Over the last decade, there's been a lot of discussion of 4th Generation warfare. Two schools of thought have formed - one touting 4GW as the latest in modern warfare, the other regarding 4GW as an adaption of classical low-intensity warfare methods to modern communications and propaganda methods. I'm personally an adherent of the latter position, but it doesn't matter.
This book presents useful information on modern low-intensity conflict techniques, but the nuggets are buried in parable-like stories and require sifting to find. But the nuggets are real gold, not fake. The comments about the need to afford an enemy an honorable surrender are particularly true - in retrospect, one of the greatest mistakes of the Iraq campaign in 2003 was the decision to demobilize the Iraqi Army and throw many thousands of trained fighting men onto the street. The observation about the desirability of using bribes is also spot-on.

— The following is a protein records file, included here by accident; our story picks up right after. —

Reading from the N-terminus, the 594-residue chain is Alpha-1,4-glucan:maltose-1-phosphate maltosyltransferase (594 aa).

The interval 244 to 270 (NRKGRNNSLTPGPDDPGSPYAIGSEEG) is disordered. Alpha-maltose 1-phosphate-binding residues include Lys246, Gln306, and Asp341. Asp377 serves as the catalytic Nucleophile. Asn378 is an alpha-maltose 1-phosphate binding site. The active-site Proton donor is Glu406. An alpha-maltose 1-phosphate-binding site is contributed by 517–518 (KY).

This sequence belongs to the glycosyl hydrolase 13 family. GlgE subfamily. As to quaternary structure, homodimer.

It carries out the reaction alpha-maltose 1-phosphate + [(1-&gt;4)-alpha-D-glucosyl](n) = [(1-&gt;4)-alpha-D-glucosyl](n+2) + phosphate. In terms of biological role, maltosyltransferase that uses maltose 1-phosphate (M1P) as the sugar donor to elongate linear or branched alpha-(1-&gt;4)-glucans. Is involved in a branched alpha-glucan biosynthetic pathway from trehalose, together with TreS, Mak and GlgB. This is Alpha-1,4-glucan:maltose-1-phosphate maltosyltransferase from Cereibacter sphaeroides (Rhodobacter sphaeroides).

I think this book has several shortcomings. First, it was written assuming that the reader is thoroughly conversant with 4GW terminology and arguments. A review of basic concepts would have been welcome. Second, there was very little presented on employment of the assets available to a high-end military in low-intensity conflict. And the intelligence and logistic capabilities that can be brought to bear can be very useful. Finally, I think the material would have been much more useful had it been integrated more fully into something like the classic Small Wars Manual that the U.S. Marine Corps developed prior to the Second World War.
This is a good start, but not the definitive work on the subject.